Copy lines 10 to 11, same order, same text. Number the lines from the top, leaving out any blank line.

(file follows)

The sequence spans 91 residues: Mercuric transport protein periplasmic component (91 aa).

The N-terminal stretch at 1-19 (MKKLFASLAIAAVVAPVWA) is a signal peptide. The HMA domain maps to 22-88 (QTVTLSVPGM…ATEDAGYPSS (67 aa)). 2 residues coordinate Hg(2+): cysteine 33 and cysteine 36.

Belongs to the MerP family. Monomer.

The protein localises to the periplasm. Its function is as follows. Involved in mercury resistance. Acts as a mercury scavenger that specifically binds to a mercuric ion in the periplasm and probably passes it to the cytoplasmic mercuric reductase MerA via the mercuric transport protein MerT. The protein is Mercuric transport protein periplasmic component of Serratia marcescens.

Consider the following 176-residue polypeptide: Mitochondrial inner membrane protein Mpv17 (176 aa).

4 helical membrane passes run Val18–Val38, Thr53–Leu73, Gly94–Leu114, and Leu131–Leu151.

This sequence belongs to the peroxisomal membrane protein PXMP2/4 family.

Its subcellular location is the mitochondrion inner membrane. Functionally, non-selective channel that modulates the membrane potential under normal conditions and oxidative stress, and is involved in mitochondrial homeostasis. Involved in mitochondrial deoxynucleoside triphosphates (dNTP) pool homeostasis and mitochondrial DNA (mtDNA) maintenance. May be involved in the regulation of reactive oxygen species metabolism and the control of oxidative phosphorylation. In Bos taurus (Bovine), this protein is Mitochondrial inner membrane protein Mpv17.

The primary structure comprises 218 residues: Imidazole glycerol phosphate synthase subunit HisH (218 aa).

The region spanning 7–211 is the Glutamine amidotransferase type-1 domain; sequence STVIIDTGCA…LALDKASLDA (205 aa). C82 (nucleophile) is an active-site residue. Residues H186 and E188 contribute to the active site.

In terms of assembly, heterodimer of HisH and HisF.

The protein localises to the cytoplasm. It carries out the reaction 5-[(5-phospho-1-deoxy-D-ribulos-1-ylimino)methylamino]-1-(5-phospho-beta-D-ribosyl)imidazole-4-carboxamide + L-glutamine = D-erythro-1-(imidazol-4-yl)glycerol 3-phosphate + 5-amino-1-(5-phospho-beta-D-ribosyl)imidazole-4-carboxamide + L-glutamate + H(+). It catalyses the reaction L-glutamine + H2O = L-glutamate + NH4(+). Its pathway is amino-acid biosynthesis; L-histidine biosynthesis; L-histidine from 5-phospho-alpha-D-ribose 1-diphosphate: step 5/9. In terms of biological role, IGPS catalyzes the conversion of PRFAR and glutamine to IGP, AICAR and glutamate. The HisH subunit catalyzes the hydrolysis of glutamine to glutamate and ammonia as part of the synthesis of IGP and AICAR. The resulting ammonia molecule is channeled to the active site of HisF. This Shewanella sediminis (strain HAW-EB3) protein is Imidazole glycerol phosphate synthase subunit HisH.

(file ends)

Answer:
The region spanning 7–211 is the Glutamine amidotransferase type-1 domain; sequence STVIIDTGCA…LALDKASLDA (205 aa). C82 (nucleophile) is an active-site residue. Residues H186 and E188 contribute to the active site.

In terms of assembly, heterodimer of HisH and HisF.